Jürgen Steinacker is a teaching professor of medicine and head of Section of Sports and Rehabilitation Medicine at the University Hospital Ulm. He considers sufficient exercise to be elementary with regard to the healthy development of children.
As head of the major epidemiological project "Join the healthy boat" of the state of Baden-Württemberg, he actively promotes physical exercise and a healthy lifestyle among kindergartner and primary school children.
ISPO.com spoke with the Hufeland prize winner on the right approaches for sufficient physical activity for children and tips for activating and motivating them.
ISPO.com: Why is physical activity so important for children from a scientific perspective?
Prof. Jürgen Steinacker: Exercise for children - as well as for adults - is essential for health.
- It trains motor skills: The important basis for, e.g. balance, speed and coordination, which we call upon every day in life, is laid in childhood.
- It increases cognitive performance: The flexibility of the brain is shaped and maintained by regular exercise. As a result, children are cognitively more efficient if they exercise sufficiently. Pupils and students know that acute movement (for example the sprint to an exam) is also particularly beneficial in terms of cognitive performance. In other words: those who sprint to the exam usually have better grades.
- It strengthens muscles and bones.
- It trains social skills, for example through cooperation in sport, mutual acceptance, learning and adhering to given rules.
- It strengthens the immune and cardiovascular systems.
A general question: How much exercise should a child have per day?
The World Health Organization (WHO)German guidelines also recommend a daily exercise time of at least 60 minutes in moderate to intensive mode for children from the age of five. This means that the kids get out of breath or start to sweat.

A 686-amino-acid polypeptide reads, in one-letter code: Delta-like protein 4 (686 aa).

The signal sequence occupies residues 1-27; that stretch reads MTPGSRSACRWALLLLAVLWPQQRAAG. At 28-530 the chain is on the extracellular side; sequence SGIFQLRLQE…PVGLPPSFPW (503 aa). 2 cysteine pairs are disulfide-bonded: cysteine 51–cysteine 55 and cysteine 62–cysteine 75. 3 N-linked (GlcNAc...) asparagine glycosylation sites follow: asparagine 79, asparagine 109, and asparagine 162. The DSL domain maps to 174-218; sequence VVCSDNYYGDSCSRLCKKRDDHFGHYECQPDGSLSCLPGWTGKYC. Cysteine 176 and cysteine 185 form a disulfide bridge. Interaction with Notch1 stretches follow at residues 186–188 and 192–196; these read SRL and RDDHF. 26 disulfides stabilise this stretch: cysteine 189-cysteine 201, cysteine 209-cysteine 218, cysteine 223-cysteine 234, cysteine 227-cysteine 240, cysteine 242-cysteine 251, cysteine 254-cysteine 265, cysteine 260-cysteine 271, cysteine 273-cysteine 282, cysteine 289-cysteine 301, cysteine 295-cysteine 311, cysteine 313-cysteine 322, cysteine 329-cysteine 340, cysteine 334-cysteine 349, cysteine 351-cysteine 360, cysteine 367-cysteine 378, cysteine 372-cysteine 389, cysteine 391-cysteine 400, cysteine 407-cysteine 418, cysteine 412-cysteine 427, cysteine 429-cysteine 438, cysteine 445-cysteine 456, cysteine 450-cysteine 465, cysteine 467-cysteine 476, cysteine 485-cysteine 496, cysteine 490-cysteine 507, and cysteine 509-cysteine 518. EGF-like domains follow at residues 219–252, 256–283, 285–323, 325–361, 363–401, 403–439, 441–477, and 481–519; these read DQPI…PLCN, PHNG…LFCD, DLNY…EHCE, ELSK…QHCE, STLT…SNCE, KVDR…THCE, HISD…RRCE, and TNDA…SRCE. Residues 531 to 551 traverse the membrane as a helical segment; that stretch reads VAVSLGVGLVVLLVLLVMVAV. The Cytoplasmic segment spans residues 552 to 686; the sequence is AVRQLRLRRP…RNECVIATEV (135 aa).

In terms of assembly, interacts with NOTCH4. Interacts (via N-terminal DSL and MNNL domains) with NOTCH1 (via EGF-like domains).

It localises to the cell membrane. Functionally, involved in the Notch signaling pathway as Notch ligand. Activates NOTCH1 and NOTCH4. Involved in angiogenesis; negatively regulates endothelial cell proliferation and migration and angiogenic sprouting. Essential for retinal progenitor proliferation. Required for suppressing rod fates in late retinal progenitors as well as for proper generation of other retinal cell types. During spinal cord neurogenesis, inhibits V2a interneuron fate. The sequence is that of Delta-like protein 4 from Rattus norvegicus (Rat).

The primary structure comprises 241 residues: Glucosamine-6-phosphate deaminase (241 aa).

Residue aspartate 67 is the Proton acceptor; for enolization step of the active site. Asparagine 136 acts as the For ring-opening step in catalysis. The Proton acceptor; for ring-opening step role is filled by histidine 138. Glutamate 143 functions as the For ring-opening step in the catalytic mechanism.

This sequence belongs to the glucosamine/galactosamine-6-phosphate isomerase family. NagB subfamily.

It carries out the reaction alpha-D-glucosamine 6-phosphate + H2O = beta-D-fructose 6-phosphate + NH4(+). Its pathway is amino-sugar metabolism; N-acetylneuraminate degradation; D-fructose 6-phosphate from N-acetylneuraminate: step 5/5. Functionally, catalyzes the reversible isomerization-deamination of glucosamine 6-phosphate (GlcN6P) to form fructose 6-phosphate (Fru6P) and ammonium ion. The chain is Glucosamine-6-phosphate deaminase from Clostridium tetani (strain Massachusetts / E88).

For children under five years of age, exercise for three hours a day is recommended, without indicaing the intensity.
Taken as a whole: Three hours of daily exercise apply to all ages. From the age of four to five years, one hour of this should be done in moderate to intensive intensity. The time in motion can be accumulated, there is no need to sum it up in one session.
Is sufficient movement even more important at Corona times?
Physical activity is always important. In Corona times we only face a greater challenge, as many of the usual movement routines in everyday life fail.
The daily commute by bicycle, scooter, walking bike or by foot to school and daycare centre is no longer necessary. Weekly swimming with the family is not possible, leisure sports facilities, clubs and playgrounds are closed. In addition, children have no contact with peers, who usually motivate each other to exercise.
Therefore, adults are now called upon to move with their children, as well as to find and establish new ways of movement.
It must simply become the rule to go out every day - longer in good weather and shorter in bad weather. This requires ingenuity and perhaps a little persuasion.
First of all, the apartment must be arranged properly to be easy to move around. Furniture can be put away, a parcours can be set up. Running games and competitions also work well in smaller rooms with small children. With games like "Moving Memory" for example, also elder children still have fun. The decisive factor is the awareness among adults that children need activity."
Does it make a difference whether children practice sports in a club or not?
Only to a limited extent. It is known that "playing outside" is very important for the health and physical performance of children. Both for the acute as well as the later.
Nevertheless, one must also admit that children have individual preferences. Some need the structured, recurring and competitive of the sports club, while others prefer to move freely. For them a meadow, a hill or a tree is enough.